Eco-Friendly

An Examined Life: Understanding the eco impacts of a package requires designers to take a holistic view.

Posted: August 7, 2012 by
Minal T. Mistry

Brands eager to showcase the green attributes of their packages often focus their designs and messaging about those designs on current trends and things consumers can identify with, such as the use of recycled content or source-certified materials—SFI- or FSC-certified fiber, for instance. Taking into account everything that goes into making a package—from the extraction of raw materials to converting them into a usable form and shape, using the packaging to sell and protect products and, ultimately, discarding the package—is far more complex. But understanding the lifecycle of a package can deliver a more holistic view of the packaging’s eco attributes.

The packaging community has created life-cycle-assessment (LCA) systems and tools to help brand managers and package designers understand package lifecycles. For example, tools are available that allow a designer to take into consideration environmental burdens early in the package-
development process—as early as the concept stage. Our COMPASS (Comparative Packaging Assessment) online design software helps packaging designers make more informed material
selections and design decisions by providing quick visual guidance using consumption metrics,
emission metrics, packaging attributes and data about the lifecycle phases, such as material manufacture, conversion, distribution and end-of-life.

The Consumer Goods Forum has written the Global Protocol for Packaging Sustainability (GPPS 2.0). The industry group, which includes consumer-packaged-goods companies, their suppliers and service providers, wrote the GPPS guidelines from an industry point of view instead of an individual company’s perspectives. GPPS 2.0 aims to create a common language and measuring system for packaged goods.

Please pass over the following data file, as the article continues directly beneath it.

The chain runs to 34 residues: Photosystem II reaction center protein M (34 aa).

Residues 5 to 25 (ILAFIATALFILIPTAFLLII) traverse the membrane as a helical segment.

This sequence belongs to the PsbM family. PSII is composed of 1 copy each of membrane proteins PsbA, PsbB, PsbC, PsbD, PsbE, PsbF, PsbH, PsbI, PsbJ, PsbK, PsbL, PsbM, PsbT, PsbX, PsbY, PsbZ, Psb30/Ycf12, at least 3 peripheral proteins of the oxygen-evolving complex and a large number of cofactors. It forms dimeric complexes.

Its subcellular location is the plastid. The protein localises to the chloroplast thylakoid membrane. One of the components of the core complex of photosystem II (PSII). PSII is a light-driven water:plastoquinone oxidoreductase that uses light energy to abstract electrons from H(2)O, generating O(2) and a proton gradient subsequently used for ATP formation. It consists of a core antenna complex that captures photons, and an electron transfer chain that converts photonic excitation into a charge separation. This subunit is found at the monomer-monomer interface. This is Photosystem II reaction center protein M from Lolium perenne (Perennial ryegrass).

The GPPS guidelines don’t look at packaging in a vacuum. Instead, they examine the sustainable attributes of a packaged product as a whole—including how packaging’s primary roles of protecting and promoting products can prevent the negative impact of a product going to landfill before it’s ever even used. For example, packages that are too lightweight to protect a dinnerware set during transit can result in the plates and bowls becoming trash before ever having a useful life. Meat packaging that does a poor job of marketing the product can result in slow turnover, resulting in more product ending up in landfills and not on consumers’ tables.

The international group behind the Earthster website (www.earthster.org) wants to make it easier for companies to share sustainability metrics in a visual format that’s easy for consumers to understand. This beta project is definitely one to watch.

Designers can make positive impacts on the environment today by using existing LCA tools to fully examine the true eco-impacts of packaged goods and, by encouraging the industry to continue to develop emerging tools such as Earthster, help and develop more robust sustainable design strategies for packaging, where costs, performance and aesthetics all play a role in a package design’s evaluation.  

 

Minal T. Mistry is a senior manager with GreenBlue’s Sustainable Packaging Coalition (www.sustainablepackaging.org) in Charlottesville, VA.